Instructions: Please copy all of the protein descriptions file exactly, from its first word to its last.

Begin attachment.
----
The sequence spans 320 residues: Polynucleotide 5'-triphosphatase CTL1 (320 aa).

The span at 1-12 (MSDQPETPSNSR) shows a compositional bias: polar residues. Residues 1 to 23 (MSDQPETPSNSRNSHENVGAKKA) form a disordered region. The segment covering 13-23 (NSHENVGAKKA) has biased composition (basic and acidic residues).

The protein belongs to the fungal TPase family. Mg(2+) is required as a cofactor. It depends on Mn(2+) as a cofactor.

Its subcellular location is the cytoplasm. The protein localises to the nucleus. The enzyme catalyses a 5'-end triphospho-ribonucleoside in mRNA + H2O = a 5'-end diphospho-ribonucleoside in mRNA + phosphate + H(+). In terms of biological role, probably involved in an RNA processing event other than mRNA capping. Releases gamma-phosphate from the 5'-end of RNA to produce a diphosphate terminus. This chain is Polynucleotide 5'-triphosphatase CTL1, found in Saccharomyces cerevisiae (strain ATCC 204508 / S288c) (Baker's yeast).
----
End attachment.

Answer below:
The sequence spans 320 residues: Polynucleotide 5'-triphosphatase CTL1 (320 aa).

The span at 1-12 (MSDQPETPSNSR) shows a compositional bias: polar residues. Residues 1 to 23 (MSDQPETPSNSRNSHENVGAKKA) form a disordered region. The segment covering 13-23 (NSHENVGAKKA) has biased composition (basic and acidic residues).

The protein belongs to the fungal TPase family. Mg(2+) is required as a cofactor. It depends on Mn(2+) as a cofactor.

Its subcellular location is the cytoplasm. The protein localises to the nucleus. The enzyme catalyses a 5'-end triphospho-ribonucleoside in mRNA + H2O = a 5'-end diphospho-ribonucleoside in mRNA + phosphate + H(+). In terms of biological role, probably involved in an RNA processing event other than mRNA capping. Releases gamma-phosphate from the 5'-end of RNA to produce a diphosphate terminus. This chain is Polynucleotide 5'-triphosphatase CTL1, found in Saccharomyces cerevisiae (strain ATCC 204508 / S288c) (Baker's yeast).